As shown in
A decoy 22 is connected to the end of each arm 18 and 20 preferably by a tether 60. The tether 60 may be formed from any suitable material known in the art which has the strength to support the weight of the decoy 22 and the forces which are generated when the arms 18 and 20 are rotated. Alternatively, each decoy 22 may be solidly attached to a respective arm.
Each decoy 22 may have a body 62 formed from any suitable material known in the art, such as a high strength plastic material. Additionally, each decoy 22 has a pair of rotatable wings 64 and 66. As shown in
While the decoy 22 has been described as having a motor 68, the motor may be omitted and the wings 64 and 66 may be rotated by the movement of the air over the wings as the device 10 is operated. In such an arrangement, the shaft portions 70 and 72 may form a single unitary shaft structure.
Alternatively, instead of having a single motor 68, each of the wings 64 and 68 may be driven by its own motor.
In operation, the post or stake 12 positions the decoy(s) 22 at a desired height above the ground 28 or above the surface of a body of water. The motor 16 causes the shaft 48 to rotate which in turn causes the arm(s) 18 and/or 20 to rotate about a vertical axis defined by the post 12. This causes the decoy(s) 22 to spin in a circular motion about the post 12. As the decoy(s) 22 spin, the wings 64 and 68 rotate. The motion created by the device of the present invention can be seen from a long distance by birds that are flying in the area. Coupled with the rotation of the wings, a realistic motion is created which can be used to attract birds, such as ducks and geese, flying overhead.
If desired, portions of the wings 64 and 68 may be painted with dark and light colors which create a well known flash effect as the wings 64 and 68 rotate. This flash effect may be used to attract birds flying overhead and bring them down where hunters can shoot them.
The decoy device of the present invention is advantageous because it creates a realistic motion which is likely to attract birds flying overhead. Further, it is easy to assemble and use. Still further, it can easily be disassembled and easily stored.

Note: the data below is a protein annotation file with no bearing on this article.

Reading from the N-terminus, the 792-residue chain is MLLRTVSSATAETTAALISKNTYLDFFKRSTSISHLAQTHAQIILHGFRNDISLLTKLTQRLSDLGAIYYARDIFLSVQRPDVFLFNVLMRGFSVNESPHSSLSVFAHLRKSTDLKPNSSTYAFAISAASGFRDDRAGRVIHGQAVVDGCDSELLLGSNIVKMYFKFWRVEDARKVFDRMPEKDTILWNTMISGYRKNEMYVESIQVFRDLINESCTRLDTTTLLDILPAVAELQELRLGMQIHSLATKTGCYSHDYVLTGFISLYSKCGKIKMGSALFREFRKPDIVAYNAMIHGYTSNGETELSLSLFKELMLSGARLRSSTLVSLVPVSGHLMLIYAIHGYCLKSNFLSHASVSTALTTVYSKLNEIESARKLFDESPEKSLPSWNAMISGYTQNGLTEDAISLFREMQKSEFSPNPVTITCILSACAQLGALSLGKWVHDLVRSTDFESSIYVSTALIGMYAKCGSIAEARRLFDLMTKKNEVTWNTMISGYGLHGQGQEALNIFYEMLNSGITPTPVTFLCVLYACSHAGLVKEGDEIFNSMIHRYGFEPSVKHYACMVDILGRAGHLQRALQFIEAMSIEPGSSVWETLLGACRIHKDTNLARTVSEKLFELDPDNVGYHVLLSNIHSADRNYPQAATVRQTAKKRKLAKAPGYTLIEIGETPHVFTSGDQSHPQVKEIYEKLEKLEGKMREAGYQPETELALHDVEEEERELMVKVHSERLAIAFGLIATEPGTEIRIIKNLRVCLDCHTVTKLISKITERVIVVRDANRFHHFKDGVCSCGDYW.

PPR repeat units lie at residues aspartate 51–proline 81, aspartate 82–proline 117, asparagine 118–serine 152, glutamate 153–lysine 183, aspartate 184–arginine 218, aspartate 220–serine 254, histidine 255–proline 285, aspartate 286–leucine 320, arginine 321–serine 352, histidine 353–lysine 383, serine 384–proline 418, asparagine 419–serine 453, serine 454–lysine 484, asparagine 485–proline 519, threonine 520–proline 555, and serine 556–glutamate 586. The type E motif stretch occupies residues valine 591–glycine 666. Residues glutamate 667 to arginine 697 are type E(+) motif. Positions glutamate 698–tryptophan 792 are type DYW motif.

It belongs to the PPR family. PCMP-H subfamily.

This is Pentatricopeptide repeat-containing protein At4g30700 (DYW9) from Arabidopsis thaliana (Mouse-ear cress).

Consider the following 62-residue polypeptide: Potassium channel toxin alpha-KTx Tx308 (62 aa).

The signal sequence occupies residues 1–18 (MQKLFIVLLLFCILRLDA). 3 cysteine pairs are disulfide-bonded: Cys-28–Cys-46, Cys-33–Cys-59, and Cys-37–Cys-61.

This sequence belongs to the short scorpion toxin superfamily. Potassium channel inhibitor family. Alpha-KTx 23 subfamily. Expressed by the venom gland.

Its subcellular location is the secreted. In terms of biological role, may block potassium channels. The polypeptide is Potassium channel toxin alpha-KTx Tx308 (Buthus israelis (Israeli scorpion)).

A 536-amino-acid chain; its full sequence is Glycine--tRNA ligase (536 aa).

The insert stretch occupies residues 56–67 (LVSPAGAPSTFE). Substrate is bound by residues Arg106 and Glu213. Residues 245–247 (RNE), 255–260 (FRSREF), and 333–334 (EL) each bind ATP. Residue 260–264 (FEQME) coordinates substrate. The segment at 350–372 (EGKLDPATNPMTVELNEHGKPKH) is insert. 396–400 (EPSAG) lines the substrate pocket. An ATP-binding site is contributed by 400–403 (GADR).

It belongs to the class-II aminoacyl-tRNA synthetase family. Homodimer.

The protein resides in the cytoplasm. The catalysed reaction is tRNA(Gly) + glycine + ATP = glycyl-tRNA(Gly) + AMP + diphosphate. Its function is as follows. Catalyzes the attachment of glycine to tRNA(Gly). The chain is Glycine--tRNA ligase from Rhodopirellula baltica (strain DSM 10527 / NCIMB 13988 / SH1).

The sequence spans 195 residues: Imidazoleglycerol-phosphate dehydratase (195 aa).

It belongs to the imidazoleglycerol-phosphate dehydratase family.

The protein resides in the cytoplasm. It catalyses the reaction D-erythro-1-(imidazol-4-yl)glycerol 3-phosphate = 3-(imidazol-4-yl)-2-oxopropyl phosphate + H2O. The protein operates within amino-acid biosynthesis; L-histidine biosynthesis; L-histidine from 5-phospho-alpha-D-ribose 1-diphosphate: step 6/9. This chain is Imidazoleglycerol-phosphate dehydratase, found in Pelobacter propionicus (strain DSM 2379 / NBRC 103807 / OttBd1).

While the decoy device of the present invention has been described as having two arms and two decoys, it should be apparent that the device could have more than two arms attached to the shaft portion 48 and more than two decoys.
The decoy(s) 22 may have any desired configuration. For example, they may be manufactured to look like a duck or a goose.
It is apparent that there has been provided in accordance with the present invention a spinning decoy device which fully satisfies the objects, means, and advantages set forth hereinbefore. While the present invention has been described in the context of specific embodiments thereof, other alternatives, modifications, and variations will become apparent to those skilled in the art having read the foregoing description. Accordingly, it is intended to embrace those alternatives, modifications, and variations as fall within the broad scope of the appended claims.
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|Citing Patent||Filing date||Publication date||Applicant||Title|
|US7272905 *||Oct 3, 2006||Sep 25, 2007||Horton Albert E||Turkey decoy system|
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|Jan 8, 2004||AS||Assignment|
Owner name: CABELA S INC., NEBRASKA
Free format text: ASSIGNMENT OF ASSIGNORS INTEREST;ASSIGNORS:HIGHBY, DENNIS;NELSON, RONALD D.;SEVERINSON, GREGG V.;REEL/FRAME:014884/0526
Effective date: 20031231
|Nov 23, 2009||FPAY||Fee payment|
Year of fee payment: 4
|Apr 23, 2014||FPAY||Fee payment|
Year of fee payment: 8